I think my philosophy when making software is that it should work for people with zero money or no bank account / credit card.

I know it's not a popular mindset to be in since money and profit is everything in the tech world.

I think it comes from growing up as a kid with no disposable income or access to anything but my shitty computer.

I'd rather support people with almost nothing than people with latest and greatest tech gizmos and spare cash for subscription services. 😅

Honestly the only reason I care about and stuff is because it gives us practical tools to have nothing but what we have in our pocket and still be able to work with information technology and collaborate with others.

Everything else is just fun extras. :P

It pains me that communities need to either pay a corpo to own all of their shit or deal with complex nerd shit like the cloud to host their own (which is still paying some corpo eventually)

@mauve This is why I'm so interested in this stuff too.

Plus it allows our networks to be flexible in ways that don't require large scale infrastructure.
Like how many people I follow on SSB don't even have internet connections and are usually sailing on the ocean.

Strong agree. That's exactly why I asked what I did just yesterday:

How can we bring those capabilities to more classic web applications?
Peer-to-peer has this natively or of necessity, but can we bridge the classics somehow?

@mauve Honestly I have the exact same mindset as you, which is also what made me interested in movements like, I'd like to live in a world where people have equal access to these things regardless of their income, at least for their basic needs. My friend @tio has made this documentary called TROM II and this is one of the core themes explored in the film. He has uploaded it to Peertube for everyone to watch for free, I think you might like it 🙂 -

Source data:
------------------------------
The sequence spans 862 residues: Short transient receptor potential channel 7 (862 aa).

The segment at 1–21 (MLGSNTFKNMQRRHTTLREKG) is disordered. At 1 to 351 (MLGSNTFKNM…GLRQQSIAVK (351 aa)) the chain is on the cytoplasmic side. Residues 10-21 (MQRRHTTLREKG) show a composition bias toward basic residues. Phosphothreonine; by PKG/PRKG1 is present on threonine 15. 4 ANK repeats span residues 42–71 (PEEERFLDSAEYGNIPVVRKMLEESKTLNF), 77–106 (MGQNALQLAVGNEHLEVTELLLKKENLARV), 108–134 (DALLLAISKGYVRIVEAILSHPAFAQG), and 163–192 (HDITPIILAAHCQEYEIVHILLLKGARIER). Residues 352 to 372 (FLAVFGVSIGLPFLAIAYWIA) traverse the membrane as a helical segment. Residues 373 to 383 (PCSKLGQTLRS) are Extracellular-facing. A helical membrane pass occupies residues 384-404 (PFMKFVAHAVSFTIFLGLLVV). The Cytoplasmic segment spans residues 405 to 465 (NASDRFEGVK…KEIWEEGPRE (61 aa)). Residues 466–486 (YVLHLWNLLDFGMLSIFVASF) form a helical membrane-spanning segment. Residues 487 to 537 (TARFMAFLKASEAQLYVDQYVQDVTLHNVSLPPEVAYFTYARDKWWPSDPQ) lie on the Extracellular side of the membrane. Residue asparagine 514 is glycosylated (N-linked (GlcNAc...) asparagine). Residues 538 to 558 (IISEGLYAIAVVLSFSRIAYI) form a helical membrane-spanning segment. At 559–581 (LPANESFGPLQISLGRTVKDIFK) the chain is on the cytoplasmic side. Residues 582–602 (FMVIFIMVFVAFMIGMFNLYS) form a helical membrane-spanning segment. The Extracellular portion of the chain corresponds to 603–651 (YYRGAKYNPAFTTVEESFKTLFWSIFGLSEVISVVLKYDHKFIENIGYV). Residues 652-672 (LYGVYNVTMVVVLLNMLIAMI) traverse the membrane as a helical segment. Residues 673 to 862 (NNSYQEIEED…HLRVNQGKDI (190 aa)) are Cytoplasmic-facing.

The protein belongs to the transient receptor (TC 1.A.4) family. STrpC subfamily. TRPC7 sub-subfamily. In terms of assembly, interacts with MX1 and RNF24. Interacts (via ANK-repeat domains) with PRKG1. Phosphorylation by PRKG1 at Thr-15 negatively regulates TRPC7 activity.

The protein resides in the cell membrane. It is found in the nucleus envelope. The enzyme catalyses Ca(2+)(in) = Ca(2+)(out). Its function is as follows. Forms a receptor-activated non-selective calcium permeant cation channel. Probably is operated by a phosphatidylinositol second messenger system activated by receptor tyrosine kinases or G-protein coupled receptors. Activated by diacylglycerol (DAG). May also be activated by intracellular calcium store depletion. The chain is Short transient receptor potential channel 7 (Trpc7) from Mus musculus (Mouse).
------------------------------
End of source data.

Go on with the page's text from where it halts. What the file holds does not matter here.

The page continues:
@mauve I'm slowly trying to make a search engine service where you can set up your own search engines. The idea is to make it an offline-first service with no cost. And because of p2p the server costs of hosting will be minimal, so the service could have a really low price. It's basically a freemium business model, but where the free tire users doesn't cost money, and the paying customers also has a very low cost.

@mauve Being a broke kid is what got me into FOSS to begin with! I was blown away that once you installed Ubuntu, a whole bunch of other free and decent software was right at your finger tips (e.g. LibreOffice, Gimp, etc).

@mauve This is also why you should not develop for ios.
And, to a lesser extent, android.

@mauve This is one of the reasons I'm a big proponent of the slow internet movement, as well.

Lighter tools run on more things, even the potato of a phone that was free with a $25 prepaid SIM, for example.